Stafford County Planning Commission, as early as next month, could recommend passage of legislation that could change forever any hope the county has of saving its remaining farms, forests and ecologically sensitive areas from development.
Paul Milde reports an ordinance working its way through the commission will directly affect The Crow’s Nest and all rural parts of the county. Milde represents Aquia District on Stafford County Board of Supervisors.
A change to the county’s zoning ordinance would recommend establishing a transfer of development rights (TDR) program. Milde urges support of the original TDR proposal, which would give property owners the option of saving forever more than 78,145 acres of their land in the county. Under the program, a property owner could voluntarily transfer residential density from a sending area to a receiving area located near the central areas of Stafford. “This process will permanently save agricultural and forest lands, cut development densities on those and other lands and save rural open spaces and natural scenic resources,” Milde explained. “After five years of working on this TDR legislation, it is now threatened by the same old tired politics as usual. Some are more concerned about whom gets the credit and less concerned about saving open space forever. This is coming from both sides of the aisle,” the supervisor charged.
The original TDR legislation that Milde backs included all of the area outside of Stafford’s designated Urban Service Area (UDA) and that area of concern to Quantico. In the next iteration, the planning commission slashed the thousands of acres to 3500 and only included the Brooke area.
“Now, the planning commission wants to limit the sending area to just 1299 acres in the Brooke area. The smaller we make the program, the less land will be preserved. It’s really just that simple,” Milde pointed out.
The supervisor explained that he and many others had been instrumental in saving 3000 acres of The Crow’s Nest from development, “but much remains to be done.”
Milde explained his interest goes beyond The Crow’s Nest to all other rural areas of the county.
“If we don’t act immediately, these rural jewels will fall victim to the urban three-acre sprawl, which already has gobbled up much of this county. The demand for development is coming back with a vengeance, and we must have tools to meet it. A voluntary TDR program will let owners sever and sell their development rights. These developers then could build more homes than they could have otherwise, but only one extra in the urban areas for each one retired in a rural area,” Milde observed.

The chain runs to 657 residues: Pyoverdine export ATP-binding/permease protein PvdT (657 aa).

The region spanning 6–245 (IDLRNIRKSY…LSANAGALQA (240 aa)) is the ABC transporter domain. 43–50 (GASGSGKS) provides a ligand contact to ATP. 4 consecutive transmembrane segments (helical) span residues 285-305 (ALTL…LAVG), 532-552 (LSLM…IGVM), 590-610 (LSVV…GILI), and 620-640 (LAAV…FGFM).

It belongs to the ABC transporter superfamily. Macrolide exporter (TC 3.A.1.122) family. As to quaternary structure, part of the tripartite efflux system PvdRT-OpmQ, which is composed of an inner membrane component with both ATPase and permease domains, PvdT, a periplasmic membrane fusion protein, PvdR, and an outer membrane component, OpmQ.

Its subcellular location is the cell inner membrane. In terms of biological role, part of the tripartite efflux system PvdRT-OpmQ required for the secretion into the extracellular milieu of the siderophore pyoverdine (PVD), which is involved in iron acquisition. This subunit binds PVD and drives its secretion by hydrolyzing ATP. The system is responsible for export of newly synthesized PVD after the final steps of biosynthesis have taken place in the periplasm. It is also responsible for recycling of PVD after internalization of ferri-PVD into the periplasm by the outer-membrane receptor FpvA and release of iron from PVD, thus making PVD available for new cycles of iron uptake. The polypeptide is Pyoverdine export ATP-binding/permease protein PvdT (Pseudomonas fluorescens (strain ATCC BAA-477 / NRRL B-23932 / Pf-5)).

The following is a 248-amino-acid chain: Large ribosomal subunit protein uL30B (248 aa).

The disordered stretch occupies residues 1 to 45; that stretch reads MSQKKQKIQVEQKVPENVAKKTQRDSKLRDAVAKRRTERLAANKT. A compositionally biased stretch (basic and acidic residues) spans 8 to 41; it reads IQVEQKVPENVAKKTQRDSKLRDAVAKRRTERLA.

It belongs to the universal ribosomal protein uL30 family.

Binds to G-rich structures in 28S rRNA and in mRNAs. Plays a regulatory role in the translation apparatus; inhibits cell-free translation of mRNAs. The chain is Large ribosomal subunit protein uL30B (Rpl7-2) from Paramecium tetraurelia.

The supervisor added that if these homes are allowed to develop in our rural areas nothing goes to the county for county services such as schools, deputies and fire and rescue .
“If they were moved to a smaller footprint in our designated growth area, they would be much less expensive to service,” he contended.
Milde asserted the original TDR legislation would be a valuable tool in “saving open space in Stafford County before development pressures sprawl over what’s left of our farm land. We have few tools to use to stop sprawl, and we’re losing our farms and forests. TDRs give developers and landowners the option of conserving their rural property rights and putting that density in a better location near the infrastructure and highways.”
Crow’s Nest Harbour
Today, Crow’s Nest Harbour is surrounded on three sides by The Crow’s Nest Nature Preserve. There are multiple owners of the 343 lots in Crow’s Nest Harbour.
“The county has been stonewalling the property owners and not allowing construction, based on a 1972 agreement that says construction cannot take place until public sewer and water are available. The county said it would work toward providing those public utilities, and even collected a $1.2 million bond for these improvements,” Milde said. He added that with interest, the value of the bond money today is nearly $2.3 million.
The county official noted many Crow’s Nest Harbour property owners are organizing to challenge the county’s position that it can prohibit development of their land indefinitely. They contend the county’s Comprehensive Land Use Plan does not permit public water and sewer to their area, and that the county has designated the area a public park, which constitutes an illegal taking of their property. They want the 1972 agreement set aside so they can develop the area by right using onsite septic systems and wells.
“Litigation is a lengthy process, but we’d better have a plan in place, or we may very well get more than the currently platted 343 homes on that property. We do not want a judge deciding the fate of The Crow’s Nest,” Milde asserted.
The supervisor pointed out that owners of over 300 of the 343 lots in Crow’s Nest Harbour have expressed an interest in a TDR program in writing “so they can give us their property or put conservation easements on their land in exchange for their being allowed to build homes somewhere else closer to infrastructure.
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